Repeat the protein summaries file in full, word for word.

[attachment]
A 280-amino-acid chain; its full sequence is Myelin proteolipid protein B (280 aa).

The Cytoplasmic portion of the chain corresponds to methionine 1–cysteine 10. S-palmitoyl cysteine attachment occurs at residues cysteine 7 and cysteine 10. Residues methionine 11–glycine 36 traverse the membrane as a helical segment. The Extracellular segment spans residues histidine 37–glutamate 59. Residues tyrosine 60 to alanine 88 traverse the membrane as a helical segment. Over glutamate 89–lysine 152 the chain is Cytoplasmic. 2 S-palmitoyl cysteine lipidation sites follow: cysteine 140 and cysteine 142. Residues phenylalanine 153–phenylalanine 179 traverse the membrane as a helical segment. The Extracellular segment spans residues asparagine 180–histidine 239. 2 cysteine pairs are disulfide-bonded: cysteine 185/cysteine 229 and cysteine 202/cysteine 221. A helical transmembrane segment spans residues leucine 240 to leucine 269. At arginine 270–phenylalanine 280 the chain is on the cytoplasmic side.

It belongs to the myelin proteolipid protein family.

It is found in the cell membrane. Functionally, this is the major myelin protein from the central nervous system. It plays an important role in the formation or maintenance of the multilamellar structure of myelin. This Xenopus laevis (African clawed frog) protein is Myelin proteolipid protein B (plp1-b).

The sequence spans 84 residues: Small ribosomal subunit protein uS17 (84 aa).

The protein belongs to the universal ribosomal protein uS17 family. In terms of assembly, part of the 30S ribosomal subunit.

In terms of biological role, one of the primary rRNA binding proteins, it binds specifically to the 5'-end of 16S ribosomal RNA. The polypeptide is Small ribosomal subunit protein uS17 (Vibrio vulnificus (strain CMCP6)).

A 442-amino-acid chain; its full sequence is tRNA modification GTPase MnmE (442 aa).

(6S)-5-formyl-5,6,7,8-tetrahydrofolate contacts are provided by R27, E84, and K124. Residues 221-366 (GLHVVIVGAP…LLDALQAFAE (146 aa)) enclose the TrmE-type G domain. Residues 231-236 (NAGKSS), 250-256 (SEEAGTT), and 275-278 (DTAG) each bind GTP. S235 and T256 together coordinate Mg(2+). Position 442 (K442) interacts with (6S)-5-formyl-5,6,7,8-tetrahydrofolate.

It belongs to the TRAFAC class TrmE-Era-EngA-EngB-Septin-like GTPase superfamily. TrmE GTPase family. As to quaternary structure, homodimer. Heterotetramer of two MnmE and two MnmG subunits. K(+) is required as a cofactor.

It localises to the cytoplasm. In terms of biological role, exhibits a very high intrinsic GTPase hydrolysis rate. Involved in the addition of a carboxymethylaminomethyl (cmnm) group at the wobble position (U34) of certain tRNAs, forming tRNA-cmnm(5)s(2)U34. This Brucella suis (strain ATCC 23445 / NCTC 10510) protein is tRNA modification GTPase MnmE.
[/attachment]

A 280-amino-acid chain; its full sequence is Myelin proteolipid protein B (280 aa).

The Cytoplasmic portion of the chain corresponds to methionine 1–cysteine 10. S-palmitoyl cysteine attachment occurs at residues cysteine 7 and cysteine 10. Residues methionine 11–glycine 36 traverse the membrane as a helical segment. The Extracellular segment spans residues histidine 37–glutamate 59. Residues tyrosine 60 to alanine 88 traverse the membrane as a helical segment. Over glutamate 89–lysine 152 the chain is Cytoplasmic. 2 S-palmitoyl cysteine lipidation sites follow: cysteine 140 and cysteine 142. Residues phenylalanine 153–phenylalanine 179 traverse the membrane as a helical segment. The Extracellular segment spans residues asparagine 180–histidine 239. 2 cysteine pairs are disulfide-bonded: cysteine 185/cysteine 229 and cysteine 202/cysteine 221. A helical transmembrane segment spans residues leucine 240 to leucine 269. At arginine 270–phenylalanine 280 the chain is on the cytoplasmic side.

It belongs to the myelin proteolipid protein family.

It is found in the cell membrane. Functionally, this is the major myelin protein from the central nervous system. It plays an important role in the formation or maintenance of the multilamellar structure of myelin. This Xenopus laevis (African clawed frog) protein is Myelin proteolipid protein B (plp1-b).

The sequence spans 84 residues: Small ribosomal subunit protein uS17 (84 aa).

The protein belongs to the universal ribosomal protein uS17 family. In terms of assembly, part of the 30S ribosomal subunit.

In terms of biological role, one of the primary rRNA binding proteins, it binds specifically to the 5'-end of 16S ribosomal RNA. The polypeptide is Small ribosomal subunit protein uS17 (Vibrio vulnificus (strain CMCP6)).

A 442-amino-acid chain; its full sequence is tRNA modification GTPase MnmE (442 aa).

(6S)-5-formyl-5,6,7,8-tetrahydrofolate contacts are provided by R27, E84, and K124. Residues 221-366 (GLHVVIVGAP…LLDALQAFAE (146 aa)) enclose the TrmE-type G domain. Residues 231-236 (NAGKSS), 250-256 (SEEAGTT), and 275-278 (DTAG) each bind GTP. S235 and T256 together coordinate Mg(2+). Position 442 (K442) interacts with (6S)-5-formyl-5,6,7,8-tetrahydrofolate.

It belongs to the TRAFAC class TrmE-Era-EngA-EngB-Septin-like GTPase superfamily. TrmE GTPase family. As to quaternary structure, homodimer. Heterotetramer of two MnmE and two MnmG subunits. K(+) is required as a cofactor.

It localises to the cytoplasm. In terms of biological role, exhibits a very high intrinsic GTPase hydrolysis rate. Involved in the addition of a carboxymethylaminomethyl (cmnm) group at the wobble position (U34) of certain tRNAs, forming tRNA-cmnm(5)s(2)U34. This Brucella suis (strain ATCC 23445 / NCTC 10510) protein is tRNA modification GTPase MnmE.